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Here are the simple steps. First we are going to start out with a simple Java project. If you already have a project, you do not need to set one up. Step 1

We are going to bypass creating any GUI here and just create a simple JUnit test. This will get us right to the web service call. NetBeans 7.0 allows you to create a JUnit test really easily and will import the correct libraries. Step 2

I tried importing the web service directly from the ASMX endpoint or the ASMX?WSDL url, but that didn’t work so well. What did work well was downloading the WSDL onto my desktop by going to this URL https://demo.docusign.net/api/3.0/dsapi.asmx. Note that unlike our WS-Security endpoint, which ends with api.asmx, the dsapi.asmx uses the DocuSign HTTP security header. Step 3

Click on the Service Description and save the WSDL file somewhere on your hard drive.

Next step is creating a web service client. This functionality is built into NetBeans as well. Step 4

You will need to navigate to the downloaded WSDL file and specify the package as dsAPI to copy and paste my unit test code below. Step 5

Once you got the web service client set up you can go and fill out the test setup and create a simple test. For this you will need to get your developer account on www.docusign.com/devcenter

Copy this test setup function:

@Before

public void setUp() {

String auth = new String("<DocuSignCredentials><Username>mikeb@docusign.com</Username><Password>*****</Password><IntegratorKey>B111-c81ec71a-cba7-4aa1-b1aa-9513115caf02</IntegratorKey></DocuSignCredentials>");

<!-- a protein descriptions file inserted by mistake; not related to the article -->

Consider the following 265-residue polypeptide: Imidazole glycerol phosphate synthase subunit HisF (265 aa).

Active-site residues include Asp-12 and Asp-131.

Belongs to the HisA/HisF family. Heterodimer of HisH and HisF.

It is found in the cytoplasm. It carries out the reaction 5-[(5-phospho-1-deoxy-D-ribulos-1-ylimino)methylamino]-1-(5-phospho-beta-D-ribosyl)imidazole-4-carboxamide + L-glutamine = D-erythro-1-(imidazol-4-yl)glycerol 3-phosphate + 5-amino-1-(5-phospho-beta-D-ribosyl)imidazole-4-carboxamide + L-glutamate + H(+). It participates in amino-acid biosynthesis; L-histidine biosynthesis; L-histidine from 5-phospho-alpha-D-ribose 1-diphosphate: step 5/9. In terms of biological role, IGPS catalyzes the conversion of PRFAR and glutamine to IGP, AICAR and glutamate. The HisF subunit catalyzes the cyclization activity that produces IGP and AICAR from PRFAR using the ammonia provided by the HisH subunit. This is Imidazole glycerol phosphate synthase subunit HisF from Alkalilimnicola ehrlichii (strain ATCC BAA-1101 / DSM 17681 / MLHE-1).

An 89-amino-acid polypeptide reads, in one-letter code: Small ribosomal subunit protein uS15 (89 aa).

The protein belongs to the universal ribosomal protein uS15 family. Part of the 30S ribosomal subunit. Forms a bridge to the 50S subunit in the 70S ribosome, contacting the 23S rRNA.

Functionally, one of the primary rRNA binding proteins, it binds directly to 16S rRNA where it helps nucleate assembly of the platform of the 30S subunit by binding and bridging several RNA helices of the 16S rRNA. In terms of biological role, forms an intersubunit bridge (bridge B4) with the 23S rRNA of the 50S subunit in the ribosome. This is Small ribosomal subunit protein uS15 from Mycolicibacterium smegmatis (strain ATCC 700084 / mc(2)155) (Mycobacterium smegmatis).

net.docusign.api._3.DSAPIService service = new net.docusign.api._3.DSAPIService();

port = service.getDSAPIServiceSoap();

((BindingProvider)port).getRequestContext().put(MessageContext.HTTP_REQUEST_HEADERS,

Collections.singletonMap("X-DocuSign-Authentication",Collections.singletonList(auth)));

}

Now create a simple test. You will need to plug in your account id here to make it work right away.

@Test

public void requestStatusChanges() throws DatatypeConfigurationException {

EnvelopeStatusChangeFilter filter = new EnvelopeStatusChangeFilter();

GregorianCalendar cal = new GregorianCalendar(2011, Calendar.APRIL, 1);

filter.setStatusChangedSince(DatatypeFactory.newInstance().newXMLGregorianCalendar(cal));

filter.setAccountId("766e7948-6866-4ee3-9ea1-4153613dc14f");

FilteredEnvelopeStatusChanges changes = port.requestStatusChanges(filter);

System.out.println( "Changed envelopes: " + changes.getEnvelopeStatusChanges().getEnvelopeStatusChange().size() );

}

Fix the references and run the test -- it should pass. Now you are successfully getting statuses of everything that was changed since April Fools day in 2011.

Finally using DocuSign API is as easy from Java as it is from Visual Studio. Great work NetBeans team!

-mb

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